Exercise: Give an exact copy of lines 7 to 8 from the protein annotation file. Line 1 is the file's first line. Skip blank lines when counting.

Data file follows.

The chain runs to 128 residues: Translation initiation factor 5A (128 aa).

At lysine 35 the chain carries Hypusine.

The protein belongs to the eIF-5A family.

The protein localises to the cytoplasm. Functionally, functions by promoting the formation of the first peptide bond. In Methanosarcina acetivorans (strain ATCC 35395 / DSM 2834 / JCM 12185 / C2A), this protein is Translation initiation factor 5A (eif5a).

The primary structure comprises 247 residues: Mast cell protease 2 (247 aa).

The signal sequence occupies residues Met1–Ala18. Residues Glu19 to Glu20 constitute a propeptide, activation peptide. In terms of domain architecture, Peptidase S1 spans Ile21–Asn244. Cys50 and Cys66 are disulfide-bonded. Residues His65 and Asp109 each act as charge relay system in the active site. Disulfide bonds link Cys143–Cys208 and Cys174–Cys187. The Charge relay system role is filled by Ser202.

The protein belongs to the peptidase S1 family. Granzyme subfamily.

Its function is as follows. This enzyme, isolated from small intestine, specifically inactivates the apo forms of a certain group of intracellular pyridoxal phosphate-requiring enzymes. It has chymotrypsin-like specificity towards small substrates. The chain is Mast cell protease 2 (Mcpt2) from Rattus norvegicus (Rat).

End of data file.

The protein belongs to the peptidase S1 family. Granzyme subfamily.

Its function is as follows. This enzyme, isolated from small intestine, specifically inactivates the apo forms of a certain group of intracellular pyridoxal phosphate-requiring enzymes. It has chymotrypsin-like specificity towards small substrates. The chain is Mast cell protease 2 (Mcpt2) from Rattus norvegicus (Rat).